Contact with any source of heat can cause a burn or scald injury. A burn can result from contact with a heat source such as hot metal or electricity, hot liquid or steam. Clothing over the area may retain the heat and cause further injury.

Symptoms and signs – Not all may be present

  • Severe pain
  • red, blackened, peeling or blistered skin 
  • watery fluid weeping from the injured area
  • the patient may be pale, cold and sweaty, feeling faint and dizzy, and complaining of nausea or vomiting
  • swelling of the injured area may appear later

How you can help

1.    Remove the heat source from the patient, or the patient from the heat source, whichever is easiest and safest.

Cool the injured area
Cool the injured area

  • Immediately cool the injured area for a minimum of 20 minutes using cool running water from a tap or shower. In the absence of water use any cool clean fluid such as beer or soft drink.
  • A first aid burn gel may be applied,providing it is big enough to cover the entire burn.    
  • If any clothing is wet with hot liquid or affected by a chemical splash, remove it quickly and carefully. 
  • Remove any tight clothing, watches, rings or jewellery from the injured area, if possible, because of the risk of swelling. 

If the patient is badly injured, or the burn is causing significant pain, or involves the eyes, or is larger than half the patient’s arm – call 111 for an ambulance.

See a doctor if the burn is causing ongoing significant pain, or involves the face, hands, joints or genitals.

Call Healthline on 0800611 116 if you are uncertain

 3.    Position patient

  • If the patient is feeling faint lay them down.
  • The injured part (depending on the location of the burn) can be placed in a bowl or bucket of cold water if this is easier than pouring water over the burn.
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4.    Apply a sterile dressing

  • After cooling the injured area for up to 20 minutes, apply a sterile dressing. 
  • Use a non-adherent dressing or a piece of cling film.
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DO NOT break blisters or remove peeled skin.
DO NOT try to remove any fabric that is stuck to a burn.
DO NOT apply creams, ointments, lotions or butter to any burn injury because infection may occur and complicate the injury.
DO NOT place small children or babies in a cold bath or shower for a full 20 minutes, as this can cause hypothermia.

Remember that any substance applied to a burn injury may have to be removed later in hospital and may also delay the healing process.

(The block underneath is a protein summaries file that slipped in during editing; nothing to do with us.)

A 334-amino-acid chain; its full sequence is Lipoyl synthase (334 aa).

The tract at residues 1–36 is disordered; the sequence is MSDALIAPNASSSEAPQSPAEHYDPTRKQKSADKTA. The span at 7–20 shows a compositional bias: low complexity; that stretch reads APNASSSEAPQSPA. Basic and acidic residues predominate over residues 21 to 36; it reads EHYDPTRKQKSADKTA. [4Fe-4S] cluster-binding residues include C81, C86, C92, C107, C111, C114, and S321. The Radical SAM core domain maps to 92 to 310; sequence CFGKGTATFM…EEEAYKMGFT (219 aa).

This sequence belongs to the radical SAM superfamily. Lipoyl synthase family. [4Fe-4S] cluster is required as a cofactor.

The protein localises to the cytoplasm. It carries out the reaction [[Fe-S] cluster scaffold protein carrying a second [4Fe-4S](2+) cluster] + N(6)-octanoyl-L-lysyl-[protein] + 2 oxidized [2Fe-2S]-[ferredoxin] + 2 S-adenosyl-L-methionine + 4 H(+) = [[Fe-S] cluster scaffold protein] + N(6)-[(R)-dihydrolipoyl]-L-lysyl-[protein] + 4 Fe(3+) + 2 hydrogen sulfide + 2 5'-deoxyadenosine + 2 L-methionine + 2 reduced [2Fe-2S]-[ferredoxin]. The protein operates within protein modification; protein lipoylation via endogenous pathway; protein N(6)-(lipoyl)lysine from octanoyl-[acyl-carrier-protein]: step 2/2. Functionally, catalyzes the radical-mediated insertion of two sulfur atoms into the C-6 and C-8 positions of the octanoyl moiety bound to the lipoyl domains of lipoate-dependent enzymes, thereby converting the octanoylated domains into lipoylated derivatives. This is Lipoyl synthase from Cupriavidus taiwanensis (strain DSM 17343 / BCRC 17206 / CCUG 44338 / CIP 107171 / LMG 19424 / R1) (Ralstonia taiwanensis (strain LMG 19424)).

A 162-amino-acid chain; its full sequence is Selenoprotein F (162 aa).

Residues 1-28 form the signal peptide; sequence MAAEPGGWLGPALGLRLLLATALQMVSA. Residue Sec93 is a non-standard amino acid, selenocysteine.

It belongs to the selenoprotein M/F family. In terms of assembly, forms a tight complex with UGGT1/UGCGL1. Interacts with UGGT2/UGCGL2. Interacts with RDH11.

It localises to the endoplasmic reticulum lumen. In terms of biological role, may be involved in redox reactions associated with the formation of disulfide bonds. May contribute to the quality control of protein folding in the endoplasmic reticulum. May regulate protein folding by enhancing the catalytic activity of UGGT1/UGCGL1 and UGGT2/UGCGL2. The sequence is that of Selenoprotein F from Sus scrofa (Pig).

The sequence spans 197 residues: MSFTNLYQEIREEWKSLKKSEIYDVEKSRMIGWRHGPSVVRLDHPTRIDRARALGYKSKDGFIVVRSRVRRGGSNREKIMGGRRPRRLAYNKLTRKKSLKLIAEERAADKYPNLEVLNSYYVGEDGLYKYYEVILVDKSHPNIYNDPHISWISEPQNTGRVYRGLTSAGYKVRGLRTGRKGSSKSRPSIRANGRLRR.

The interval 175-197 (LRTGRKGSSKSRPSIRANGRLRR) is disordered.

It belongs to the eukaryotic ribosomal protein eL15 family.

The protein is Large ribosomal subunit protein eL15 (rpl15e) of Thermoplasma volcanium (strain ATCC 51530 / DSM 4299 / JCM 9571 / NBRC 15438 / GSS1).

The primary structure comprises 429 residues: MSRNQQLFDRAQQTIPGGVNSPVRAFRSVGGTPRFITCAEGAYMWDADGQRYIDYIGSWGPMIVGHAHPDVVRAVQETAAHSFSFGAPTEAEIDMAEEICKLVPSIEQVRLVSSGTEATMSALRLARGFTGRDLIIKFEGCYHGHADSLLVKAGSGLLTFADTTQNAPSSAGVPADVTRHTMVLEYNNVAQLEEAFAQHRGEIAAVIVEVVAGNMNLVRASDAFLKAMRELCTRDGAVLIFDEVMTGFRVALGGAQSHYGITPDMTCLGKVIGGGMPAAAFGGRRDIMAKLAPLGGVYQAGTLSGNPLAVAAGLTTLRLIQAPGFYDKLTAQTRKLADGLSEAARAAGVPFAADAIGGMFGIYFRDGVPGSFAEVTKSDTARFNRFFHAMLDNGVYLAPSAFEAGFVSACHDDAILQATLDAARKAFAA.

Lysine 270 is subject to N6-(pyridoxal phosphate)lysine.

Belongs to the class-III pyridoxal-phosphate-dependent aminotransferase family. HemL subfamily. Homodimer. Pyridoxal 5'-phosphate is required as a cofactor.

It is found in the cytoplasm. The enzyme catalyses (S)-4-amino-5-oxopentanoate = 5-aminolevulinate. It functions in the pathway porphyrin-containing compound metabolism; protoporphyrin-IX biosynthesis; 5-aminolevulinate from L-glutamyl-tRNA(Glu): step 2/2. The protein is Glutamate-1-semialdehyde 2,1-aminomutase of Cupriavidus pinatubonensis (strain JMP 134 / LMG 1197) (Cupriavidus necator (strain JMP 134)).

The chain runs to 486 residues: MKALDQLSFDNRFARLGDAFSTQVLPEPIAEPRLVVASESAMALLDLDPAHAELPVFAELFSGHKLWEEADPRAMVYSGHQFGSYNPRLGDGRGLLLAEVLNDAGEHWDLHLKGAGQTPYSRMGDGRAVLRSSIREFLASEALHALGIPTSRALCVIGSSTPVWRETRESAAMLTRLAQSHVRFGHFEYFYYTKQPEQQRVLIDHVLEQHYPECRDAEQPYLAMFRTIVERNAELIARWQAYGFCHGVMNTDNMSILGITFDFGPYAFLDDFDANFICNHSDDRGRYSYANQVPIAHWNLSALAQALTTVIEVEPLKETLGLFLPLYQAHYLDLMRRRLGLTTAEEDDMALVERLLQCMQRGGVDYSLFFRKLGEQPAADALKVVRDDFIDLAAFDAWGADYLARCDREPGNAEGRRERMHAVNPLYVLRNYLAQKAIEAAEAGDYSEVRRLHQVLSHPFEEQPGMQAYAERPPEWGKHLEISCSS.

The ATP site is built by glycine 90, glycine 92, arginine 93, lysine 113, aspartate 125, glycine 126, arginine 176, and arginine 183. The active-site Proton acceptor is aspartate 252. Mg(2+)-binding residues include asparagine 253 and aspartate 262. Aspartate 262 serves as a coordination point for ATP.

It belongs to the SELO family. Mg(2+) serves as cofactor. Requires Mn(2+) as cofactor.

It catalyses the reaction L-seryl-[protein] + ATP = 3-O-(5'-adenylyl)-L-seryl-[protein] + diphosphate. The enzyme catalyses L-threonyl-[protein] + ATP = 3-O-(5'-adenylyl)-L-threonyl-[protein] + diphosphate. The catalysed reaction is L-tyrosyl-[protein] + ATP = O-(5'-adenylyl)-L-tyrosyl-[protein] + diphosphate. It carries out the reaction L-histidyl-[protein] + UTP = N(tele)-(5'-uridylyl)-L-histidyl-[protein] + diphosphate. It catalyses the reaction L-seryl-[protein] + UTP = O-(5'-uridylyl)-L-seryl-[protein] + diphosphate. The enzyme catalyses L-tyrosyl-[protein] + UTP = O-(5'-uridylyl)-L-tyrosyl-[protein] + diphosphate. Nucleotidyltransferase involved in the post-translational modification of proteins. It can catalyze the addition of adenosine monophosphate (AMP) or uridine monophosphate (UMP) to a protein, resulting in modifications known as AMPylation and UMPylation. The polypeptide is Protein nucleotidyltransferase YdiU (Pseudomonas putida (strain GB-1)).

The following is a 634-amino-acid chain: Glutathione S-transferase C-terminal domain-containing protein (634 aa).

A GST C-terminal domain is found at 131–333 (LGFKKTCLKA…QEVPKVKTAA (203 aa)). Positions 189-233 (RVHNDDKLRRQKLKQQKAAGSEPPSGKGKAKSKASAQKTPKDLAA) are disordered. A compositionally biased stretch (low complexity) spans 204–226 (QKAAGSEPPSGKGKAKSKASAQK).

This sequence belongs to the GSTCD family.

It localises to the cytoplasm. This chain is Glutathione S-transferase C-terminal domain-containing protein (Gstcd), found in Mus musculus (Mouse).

Avoid using adhesive tape on the skin around the burn because this may cause further tissue damage.

Chemical burns

How you can help

1.    Quickly remove any contaminated clothing

  • Avoid contact with any chemical and further injury to the patient.
  • If the chemical is a powder brush it off, avoiding contact, before flushing with water.

2.    Cool the injury

  • Flood the burned area with copious amounts of water and continue for up to 20 minutes.

3.    If a chemical solution has splashed into the eyes

  • Hold the affected eyelids open to ensure water washes thoroughly under the lids to remove any trapped chemical.

Call 111 for an ambulance urgently.

Bitumen burns

  • If a limb or finger is involved, flood the area with cool water for at least 20 minutes.
  • Cover any explosed burns with a non-stick dressing.
  • Do not apply lotions or ointments.
  • Do not pop blisters
  • Do not attempt to remove the bitumen
  • If the bitumen is reducing circulation, carefully attempt to crack the bitumen with heavy scissors. Do not damage the underlying skin.
  • Seek urgent medical assistance

Burns involving the mouth or throat

If the patient has been accidentally exposed to fire or heated gases, damage may occur to the mouth and airway. There may be signs of burning around the lips, nose, mouth, eyebrows or lashes.

A dry cough or hoarse voice is an early sign of airway burns and prompt medical care is essential.

How you can help

1.    Remove the patient to a safe area

  • If in a closed area, and if safe for the first aider, it is vital to remove the patient to a place free of the risk of further injury and preferably into fresh air.

2.    Cool the injury

  • If smoke or toxic gases may have been inhaled – including carbon monoxide from a vehicle exhaust, chlorine, ammonia or hydrochloric acid – remove the patient from any enclosed or restricted area into an open area, pour running  water over any contaminated area of skin for 20 minutes.
  • If there is any breathing difficulty allow the patient to find the position enabling easy breathing with the head and chest raised.

After an inhalation incident the patient may suffer from a severe lack of oxygen due to internal damage to the throat, upper airway and lungs.

Call 111 for an ambulance.

Clothing on fire

How you can help

  • Smother the flames with a coat or blanket and set the patient onto the ground to remove oxygen from the burning area.
  • The rule is to STOP, DROP and ROLL the patient before checking for burns and cooling the injury.


Sunburn is common in Aotearoa. Prevention is better than cure, and people should remember to be SunSmart:

  1. Slip into a shirt (and into shade between 11 a.m. and 4 p.m.).
  2. Slop on some sunscreen.
  3. Slap on a hat.
  4. Wrap on a pair of sunglasses.

How you can help

  • Cool shower or cool running water over the burn area for 20 minutes.

DO NOT burst large blisters.

    • Sunburn ointment can be applied for minor burns that are not severely blistered and have no broken skin. (Check the expiry date of the ointment.)
    • Patient should drink plenty of fluid (non alcoholic).
    • Seek medical assistance for large-area sunburns, or if the patient is feeling unwell, or if large blisters are associated with the burn.
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